Dehydration happens when your body loses more fluids than it takes in. Your body needs water for many processes, including regulating its temperature, getting rid of wastes, and lubricating your joints. Drinking lots of fluids is important especially as you get older. An older adult whos dehydrated may be at a higher risk for complications like constipation, kidney problems, and loss of balance.

What causes dehydration?

Dehydration can have a variety of causes, especially in older adults.

  • Mobility problems, it might be more difficult for older adults with mobility issues to be able to get water on their own.
  • Underlying health issues. Some underlying health issues like diabetes or kidney disease can cause you to lose more than normal fluids for your body.
  • Medications. Some medications will cause an increase in urination which can cause fluid loss.
  • Heat exposure. Spending time in hot and humid conditions can lead to an increase in fluid loss, this is typically the biggest factor in dehydration.

What are the symptoms to look out for?

Some common symptoms of dehydration include:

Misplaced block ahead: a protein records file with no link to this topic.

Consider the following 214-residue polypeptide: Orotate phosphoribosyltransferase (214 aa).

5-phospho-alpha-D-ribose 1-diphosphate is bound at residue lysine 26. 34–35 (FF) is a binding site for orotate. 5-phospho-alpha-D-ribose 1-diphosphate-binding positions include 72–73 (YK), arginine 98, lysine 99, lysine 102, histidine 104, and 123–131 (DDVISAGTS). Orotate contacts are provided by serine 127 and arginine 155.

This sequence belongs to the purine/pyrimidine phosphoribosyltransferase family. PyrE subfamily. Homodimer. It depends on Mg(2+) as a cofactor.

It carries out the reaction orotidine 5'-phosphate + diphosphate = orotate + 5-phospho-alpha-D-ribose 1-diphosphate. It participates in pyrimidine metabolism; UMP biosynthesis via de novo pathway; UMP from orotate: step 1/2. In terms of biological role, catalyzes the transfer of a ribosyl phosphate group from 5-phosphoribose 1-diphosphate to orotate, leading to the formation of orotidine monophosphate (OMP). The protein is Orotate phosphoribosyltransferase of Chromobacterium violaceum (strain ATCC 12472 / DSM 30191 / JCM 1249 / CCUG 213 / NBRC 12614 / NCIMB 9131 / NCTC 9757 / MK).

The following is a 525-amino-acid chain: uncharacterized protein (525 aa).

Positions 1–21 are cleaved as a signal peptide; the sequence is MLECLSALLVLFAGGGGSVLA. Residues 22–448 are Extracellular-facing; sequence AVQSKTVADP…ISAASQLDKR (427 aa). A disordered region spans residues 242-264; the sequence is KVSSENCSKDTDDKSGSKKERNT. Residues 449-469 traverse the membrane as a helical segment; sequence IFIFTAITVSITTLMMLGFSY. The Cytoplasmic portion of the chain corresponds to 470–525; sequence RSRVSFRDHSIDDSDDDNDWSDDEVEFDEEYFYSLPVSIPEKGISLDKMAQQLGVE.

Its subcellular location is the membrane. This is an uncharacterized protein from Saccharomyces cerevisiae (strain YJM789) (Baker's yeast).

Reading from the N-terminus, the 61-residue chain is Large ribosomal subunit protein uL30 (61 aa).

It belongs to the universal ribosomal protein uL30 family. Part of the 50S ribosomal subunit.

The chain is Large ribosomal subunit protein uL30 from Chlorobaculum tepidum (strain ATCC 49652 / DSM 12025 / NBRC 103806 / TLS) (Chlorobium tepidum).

• Dry mouth
  • Tiredness or fatigue
  • Sunken eyes
  • A decrease in urination
  • Urine that’s a darker color than normal
  • Rapid heart rate
  • Confusion or disorientation
  • Fainting
  • Diarrhea or vomiting that lasts longer than 24 hours

Treatment Options?

Treatment for dehydration involves replacing fluids that have been lost. For mild to moderate dehydration, drinking water or other fluids, such as juices or broths will help. If dehydration is more severe, hospitalization may be needed. In this situation, fluids and electrolytes will be given intravenously.

Tips to prevent dehydration

  • Try to drink water throughout the day.
  • If it’s hard to drink too much liquid at once, takes small sips.
  • Try to include foods in your diet that have higher water content such as watermelon, cucumbers, celery, strawberries, and low sodium broths.
  • Plan to drink more water if you’re going outside in the heat.
  • If you have an underlying health condition, speak with your doctor about specific fluid and hydration needs.
  • If you’re a caregiver for an older adult, you can do the following during mealtimes to help prevent dehydration.
    • Remind them to hydrate throughout the day, especially during mealtimes and after exercise.
    • Keep water accessible to them.
    • Implement easier access to the bathroom if they’re concerned about not making it to the toilet in time.